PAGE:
Finally, we have difficulties in fully grasping God’s truth because of our limitations in the area of our spiritual gifts and ministry. Each Christian has a particular form of “giftedness,” which God has given to equip them for a certain kind of ministry. Since we do not possess all of the gifts, we approach the Scriptures only through the gifts which we have. For example, when Paul and Barnabas strongly disagreed about taking Mark on their next missionary journey (cf. Acts 15:36-41), each had a perspective based on his own gifts and calling. As a front line apostle, Paul refused to take along a man who had failed under pressure, and rightly so. As an encourager, Barnabas refused to give up on a man who had failed, and rightly so. Each viewed Mark through the grid of his own gifts and calling. I am suggesting that we approach the Scriptures in the same way, with our own strengths and corresponding weaknesses.
If the Old Testament prophets—those through whom the Scriptures were given—did not fully understand the Scriptures, how can we suppose that we understand them completely, either? The apostle Paul tells us that the Scriptures do not tell us all we would like to know. The Scriptures enable us to “see in a mirror dimly” (1 Cor. 13:12), only to know fully in eternity.
Our limitations in understanding the Scriptures suggest a couple of areas of application. First, we should be very careful not to become overly dogmatic about those things which are not crystal clear in the Scriptures. I notice, for example, that some Christians tend to be very dogmatic about certain views about prophecy (eschatology). Whether you are “pre or post trib,” for example, is something about which one can be absolutely convinced. If John could be so wrong about Messiah, let us be very cautious about eschatology, and any other area of biblical truth, too, if it is not emphatically and clearly taught in the Bible.
Knowing our own limitations in understanding the Scriptures, let us learn the dangers of isolationism and autonomy in Bible study and Christian living. Part of John’s problem, in my opinion, was his isolation from other believers. He had no one to challenge his thinking, and even his biblical interpretation. You and I need one another for many reasons, but one good reason we need others is to balance off our own limitations and distortions. Any Bible teacher who does not listen to and learn from other Bible teachers, is suspect, in my opinion. Any Christian who thinks they need only their Bible and the Holy Spirit is likely to become extreme in some view of what the Bible teaches. Let us learn to lean on one another to help balance out our grasp of biblical truth.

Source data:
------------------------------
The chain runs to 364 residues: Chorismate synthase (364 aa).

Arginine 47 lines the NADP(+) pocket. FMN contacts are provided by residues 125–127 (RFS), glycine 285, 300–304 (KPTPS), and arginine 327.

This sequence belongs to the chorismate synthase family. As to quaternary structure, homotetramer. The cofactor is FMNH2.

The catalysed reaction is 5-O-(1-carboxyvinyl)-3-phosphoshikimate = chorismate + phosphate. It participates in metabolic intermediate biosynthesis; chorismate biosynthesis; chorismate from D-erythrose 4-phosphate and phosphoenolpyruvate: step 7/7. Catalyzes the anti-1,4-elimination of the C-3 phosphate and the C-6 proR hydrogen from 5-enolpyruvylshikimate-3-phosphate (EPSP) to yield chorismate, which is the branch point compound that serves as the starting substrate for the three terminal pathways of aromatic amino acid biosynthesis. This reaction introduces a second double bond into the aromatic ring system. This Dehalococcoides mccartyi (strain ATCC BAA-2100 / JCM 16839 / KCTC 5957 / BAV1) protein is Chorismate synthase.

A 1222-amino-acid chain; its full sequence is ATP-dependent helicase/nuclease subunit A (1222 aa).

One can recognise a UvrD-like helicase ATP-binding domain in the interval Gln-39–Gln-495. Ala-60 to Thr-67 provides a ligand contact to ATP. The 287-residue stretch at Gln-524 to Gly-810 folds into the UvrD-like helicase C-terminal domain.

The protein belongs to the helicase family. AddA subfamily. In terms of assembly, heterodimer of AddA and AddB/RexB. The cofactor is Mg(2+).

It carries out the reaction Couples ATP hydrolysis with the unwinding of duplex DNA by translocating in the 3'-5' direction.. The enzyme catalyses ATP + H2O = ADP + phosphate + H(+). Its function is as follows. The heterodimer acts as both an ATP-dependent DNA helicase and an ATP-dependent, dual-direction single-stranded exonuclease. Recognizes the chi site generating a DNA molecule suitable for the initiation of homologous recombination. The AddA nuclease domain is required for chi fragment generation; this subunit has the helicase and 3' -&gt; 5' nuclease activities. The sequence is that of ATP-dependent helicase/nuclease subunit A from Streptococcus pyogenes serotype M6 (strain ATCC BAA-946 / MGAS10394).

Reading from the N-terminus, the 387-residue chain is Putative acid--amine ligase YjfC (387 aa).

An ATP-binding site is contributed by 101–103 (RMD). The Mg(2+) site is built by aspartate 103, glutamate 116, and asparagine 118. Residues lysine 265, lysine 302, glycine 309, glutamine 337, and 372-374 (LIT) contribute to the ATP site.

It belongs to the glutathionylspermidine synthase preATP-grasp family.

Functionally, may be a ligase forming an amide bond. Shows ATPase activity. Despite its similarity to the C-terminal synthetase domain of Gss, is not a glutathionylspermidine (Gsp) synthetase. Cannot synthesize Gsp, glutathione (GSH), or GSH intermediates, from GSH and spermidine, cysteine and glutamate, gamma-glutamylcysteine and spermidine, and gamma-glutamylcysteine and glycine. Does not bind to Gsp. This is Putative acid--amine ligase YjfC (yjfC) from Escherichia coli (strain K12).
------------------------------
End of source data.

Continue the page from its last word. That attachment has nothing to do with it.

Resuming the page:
Knowing that our grasp of the Scriptures is imperfect, we need to learn to live by holding truth in tension. John, like the other prophets, could not harmonize the seemingly contradictory truths of Christ’s suffering and His triumph, of Messiah’s judgment and His salvation. And yet what John could not reconcile, God does. No prophet could reconcile these truths in tension until they had been fulfilled. Jesus did not solve John’s problem by informing of how all of the Messianic prophecies would be fulfilled in the future, by one Messiah and by two comings. Jesus encouraged John study the Scriptures and the believe them, even though certain truths seem to be in tension.
I believe that we need to do likewise. We must, for example, hold the doctrine of the sovereignty of God in tension with the equally true doctrine of man’s responsibility. We do not do justice to the Word of God by holding to one truth and excluding the other, only for the sake of clarity or simplicity. Let us learn, like John, to hold seemingly opposing truths in tension, until God reveals their unity and harmony in the future.
(2) There is a great danger posed by unrealistic expectations. The bottom line is that John had unrealistic, inaccurate expectations of God. His expectations with regard to Messiah and His ministry were wrong, and thus they came into conflict with the ministry and message of Christ. John tried to change Christ to conform to his expectations, rather than to change his expectations.
We put ourselves in a very vulnerable position when we allow ourselves to hold unrealistic expectations, either of God, or of our mate, or of our children, or of our church, or of our ministry. Let us be on guard to keep from having expectations which surpass the Scriptures.
138 This is the rendering of the NASB, which I prefer to that of the NIV, which reads, “Are you the one who was to come, or should we expect someone else?” The NIV is too polite, taking the sting and the threat out of the question.